Mike initially joined NASA as senior advisor to the administrator for international and legal affairs and was subsequently appointed acting associate administrator for NASA’s Office of International and Interagency Relations. Prior to joining NASA, Mike was the vice president of civil space at MAXAR Technologies and was general counsel for the company’s Radiant Solutions Business Unit. Additionally, Mike spent 13 years at Bigelow Aerospace where he established the company’s Washington office, oversaw the launches of its Genesis 1 and 2 spacecraft, and received a team award from NASA for his contributions to the Bigelow Expandable Activity Module.
Mike has been appointed to and held leadership positions on several boards and federal advisory committees, including the Commercial Space Transportation Advisory Committee, where he established the committee’s Export Control Working Group and became its first chair. In 2012, he was appointed chair of the committee as a whole and served in this position until he joined NASA in 2019. Mike was appointed to the NASA Advisory Council (NAC) in 2018 and served as the first chair of the NAC’s Regulatory and Policy Committee until joining NASA in the following year.
Mike also served on the Executive Board of the Commercial Spaceflight Federation and was the chair of its Export Control Committee. Additionally, he has been a member of the U.S. delegation to numerous meetings of the United Nations Committee on the Peaceful Uses of Outer Space.
From 2014 to 2017, Mike supported the work of the National Academies as a member of the Space Technology Industry-Government-University Roundtable and was selected by the National Academies Committee on International Security and Arms Control to support space policy as part of the delegation to the India – U.S. Cooperation on Global Security Dialogue on Strategic Security Threats of the 21st Century.
Mike is admitted to practice law in New York and Washington, D.C., and is a graduate of the University of Pennsylvania Law School.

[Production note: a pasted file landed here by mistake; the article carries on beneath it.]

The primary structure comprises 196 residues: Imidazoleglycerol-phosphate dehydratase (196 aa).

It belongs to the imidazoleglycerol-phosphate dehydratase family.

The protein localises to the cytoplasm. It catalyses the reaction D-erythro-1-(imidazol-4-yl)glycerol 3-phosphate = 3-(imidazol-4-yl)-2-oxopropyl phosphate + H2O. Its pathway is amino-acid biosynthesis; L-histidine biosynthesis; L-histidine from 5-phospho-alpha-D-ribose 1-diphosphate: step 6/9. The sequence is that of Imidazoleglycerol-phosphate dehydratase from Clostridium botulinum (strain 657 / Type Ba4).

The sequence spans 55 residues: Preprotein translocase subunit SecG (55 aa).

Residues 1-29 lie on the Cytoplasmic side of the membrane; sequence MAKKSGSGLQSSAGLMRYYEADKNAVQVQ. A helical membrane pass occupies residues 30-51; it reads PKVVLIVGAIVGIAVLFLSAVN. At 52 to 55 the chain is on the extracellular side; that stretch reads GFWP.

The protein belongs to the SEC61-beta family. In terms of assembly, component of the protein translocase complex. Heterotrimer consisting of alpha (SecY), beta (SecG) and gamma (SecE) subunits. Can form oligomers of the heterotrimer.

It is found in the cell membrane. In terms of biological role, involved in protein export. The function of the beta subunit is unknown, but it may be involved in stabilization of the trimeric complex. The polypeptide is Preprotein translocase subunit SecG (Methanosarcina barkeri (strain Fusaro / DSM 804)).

Alessandro Donati, ESA
Artificial Intelligence and Operations Innovation Manager at the European Space Operations Centre of ESA, in Darmstadt and Lead of the ESA Digital Engineering Competence Domain.
Alessandro Donati has 30 years of experience in satellite operations at the European Space Operations Centre of ESA in Darmstadt, Germany. He was involved with the ESA Manned Space Program as Ground Segment manager for the phase A and B of the Automated Transfer Vehicle (ATV). He joined the Cluster 2 mission flight control team and contributed to the Cluster 2 LEOP and Commissioning phase.
In 2001, Alessandro founded and since then is leading a skunk-work style managed team of AI experts devoted to introducing and exploiting Artificial Intelligence technology in support of innovative space mission operations concepts. The operational tasks covered include planning, scheduling, diagnostic, resources management, behaviour modelling and forecasting.
He co-hold two ESA patents related to AI applications for space. As of 2019 Alessandro is Lead of ESA’s Digital Engineering community, which includes Artificial Intelligence. He is a member of the ESA/CLAIRE AI Special Interest Group on Space and member of the Z-Inspection Advisory Board.
Alessandro holds a master’s degree in Electronic Engineering from the University of Rome La Sapienza.
Arfan Chaudhry, UK Space Agency Head of International Policy